(CNN) – On paper, it looks like Scott Larsen is doing better than his father was at the same age.
At 29, Larsen has a college degree and earns more money, but he doesn’t feel he’s moving up in the world.
When his father, Craig, was 29, he was already married, owned a home in Payson, Utah, and had two of his five children. Now 64, Craig Larsen worked as a mechanical engineer, earning about $20,000 a year at the time, or about $50,500 in today’s dollars, even though he hadn’t finished college. His wife, Kathy, was a stay-at-home mom.
Scott, the youngest of the kids, is a marketing manager for a health and beauty company based in nearby Provo, Utah. Though he earns around $60,000 annually — about 20% more than his dad did at his age — he is living with his parents, because he doesn’t feel he can afford to buy a place of his own thanks to soaring housing prices. While his dad was able to purchase a house for a little over twice his annual salary, Scott Larsen says he’d have to spend more than five times his yearly paycheck.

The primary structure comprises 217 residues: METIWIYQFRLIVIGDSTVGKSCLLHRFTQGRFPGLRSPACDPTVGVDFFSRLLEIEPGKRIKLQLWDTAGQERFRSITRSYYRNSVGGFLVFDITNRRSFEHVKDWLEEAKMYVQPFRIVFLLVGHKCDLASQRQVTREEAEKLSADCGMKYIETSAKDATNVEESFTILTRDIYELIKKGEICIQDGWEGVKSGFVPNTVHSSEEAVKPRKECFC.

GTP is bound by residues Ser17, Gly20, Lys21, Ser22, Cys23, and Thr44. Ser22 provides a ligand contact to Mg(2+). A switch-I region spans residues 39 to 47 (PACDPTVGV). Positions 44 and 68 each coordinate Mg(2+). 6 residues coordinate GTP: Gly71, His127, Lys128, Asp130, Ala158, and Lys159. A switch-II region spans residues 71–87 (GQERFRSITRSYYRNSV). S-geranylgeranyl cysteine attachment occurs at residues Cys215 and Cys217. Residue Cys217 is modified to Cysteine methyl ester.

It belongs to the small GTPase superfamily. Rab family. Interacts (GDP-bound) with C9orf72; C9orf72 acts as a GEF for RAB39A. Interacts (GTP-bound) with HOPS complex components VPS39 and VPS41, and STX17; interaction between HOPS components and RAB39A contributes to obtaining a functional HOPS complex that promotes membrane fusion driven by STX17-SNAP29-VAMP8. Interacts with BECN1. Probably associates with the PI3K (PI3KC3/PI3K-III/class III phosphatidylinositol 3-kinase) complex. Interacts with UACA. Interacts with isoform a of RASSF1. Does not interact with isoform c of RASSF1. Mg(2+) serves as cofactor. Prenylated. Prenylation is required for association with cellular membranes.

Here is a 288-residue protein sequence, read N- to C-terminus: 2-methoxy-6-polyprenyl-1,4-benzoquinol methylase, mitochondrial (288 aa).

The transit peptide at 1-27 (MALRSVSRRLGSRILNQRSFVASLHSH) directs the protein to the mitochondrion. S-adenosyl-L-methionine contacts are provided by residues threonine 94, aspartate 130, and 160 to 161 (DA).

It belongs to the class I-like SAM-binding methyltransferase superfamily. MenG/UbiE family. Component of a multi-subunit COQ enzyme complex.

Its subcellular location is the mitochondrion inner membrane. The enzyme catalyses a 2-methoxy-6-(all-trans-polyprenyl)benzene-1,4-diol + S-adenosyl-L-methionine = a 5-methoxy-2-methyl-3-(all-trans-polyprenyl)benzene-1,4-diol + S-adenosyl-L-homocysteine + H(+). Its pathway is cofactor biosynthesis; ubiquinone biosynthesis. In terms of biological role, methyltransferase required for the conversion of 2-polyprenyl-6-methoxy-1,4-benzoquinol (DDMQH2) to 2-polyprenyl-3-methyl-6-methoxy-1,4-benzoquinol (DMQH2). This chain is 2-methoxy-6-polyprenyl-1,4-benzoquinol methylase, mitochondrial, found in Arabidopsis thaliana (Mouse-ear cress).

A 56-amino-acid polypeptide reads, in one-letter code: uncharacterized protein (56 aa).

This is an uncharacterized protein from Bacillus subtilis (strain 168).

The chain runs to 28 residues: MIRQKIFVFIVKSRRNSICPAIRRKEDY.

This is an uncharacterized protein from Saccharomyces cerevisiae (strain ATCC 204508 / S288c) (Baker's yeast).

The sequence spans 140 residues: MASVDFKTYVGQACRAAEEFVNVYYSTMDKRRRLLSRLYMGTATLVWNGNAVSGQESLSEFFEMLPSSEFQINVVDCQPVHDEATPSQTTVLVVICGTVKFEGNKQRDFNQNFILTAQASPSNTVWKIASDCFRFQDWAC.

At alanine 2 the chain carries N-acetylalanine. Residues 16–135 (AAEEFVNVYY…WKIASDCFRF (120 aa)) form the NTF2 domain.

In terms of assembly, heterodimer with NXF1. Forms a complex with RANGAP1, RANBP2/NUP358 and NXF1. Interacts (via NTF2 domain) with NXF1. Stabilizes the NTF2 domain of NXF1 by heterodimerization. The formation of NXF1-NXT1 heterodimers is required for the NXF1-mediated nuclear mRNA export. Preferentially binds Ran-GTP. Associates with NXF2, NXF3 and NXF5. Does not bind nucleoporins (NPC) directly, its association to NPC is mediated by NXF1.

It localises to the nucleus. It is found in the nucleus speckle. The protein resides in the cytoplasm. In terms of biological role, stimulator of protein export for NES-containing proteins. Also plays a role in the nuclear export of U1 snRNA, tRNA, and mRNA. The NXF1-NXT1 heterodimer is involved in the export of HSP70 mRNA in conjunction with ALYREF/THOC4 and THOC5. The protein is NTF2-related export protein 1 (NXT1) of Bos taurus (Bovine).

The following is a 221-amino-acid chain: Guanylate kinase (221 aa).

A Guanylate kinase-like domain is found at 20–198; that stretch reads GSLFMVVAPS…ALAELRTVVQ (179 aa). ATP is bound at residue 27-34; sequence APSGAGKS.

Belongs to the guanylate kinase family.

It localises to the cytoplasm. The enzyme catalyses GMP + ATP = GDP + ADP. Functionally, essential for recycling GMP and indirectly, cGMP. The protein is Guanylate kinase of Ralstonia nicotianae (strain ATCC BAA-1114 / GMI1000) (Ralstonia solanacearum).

“The prospect of taking care of a family or buying a normal, decent home seem like far-off dreams that I’ll have to reconsider in another five years,” said Scott Larsen, noting that living at home is “horrible” for his social life but is a “financially sound idea.”
Even though the US economy is growing — according to a recent CNN poll, 76% of Americans think it’s doing better than it has in decades — not everyone is prospering. Millennials are on track to be the first generation not to exceed their parents in terms of job status or income, studies show.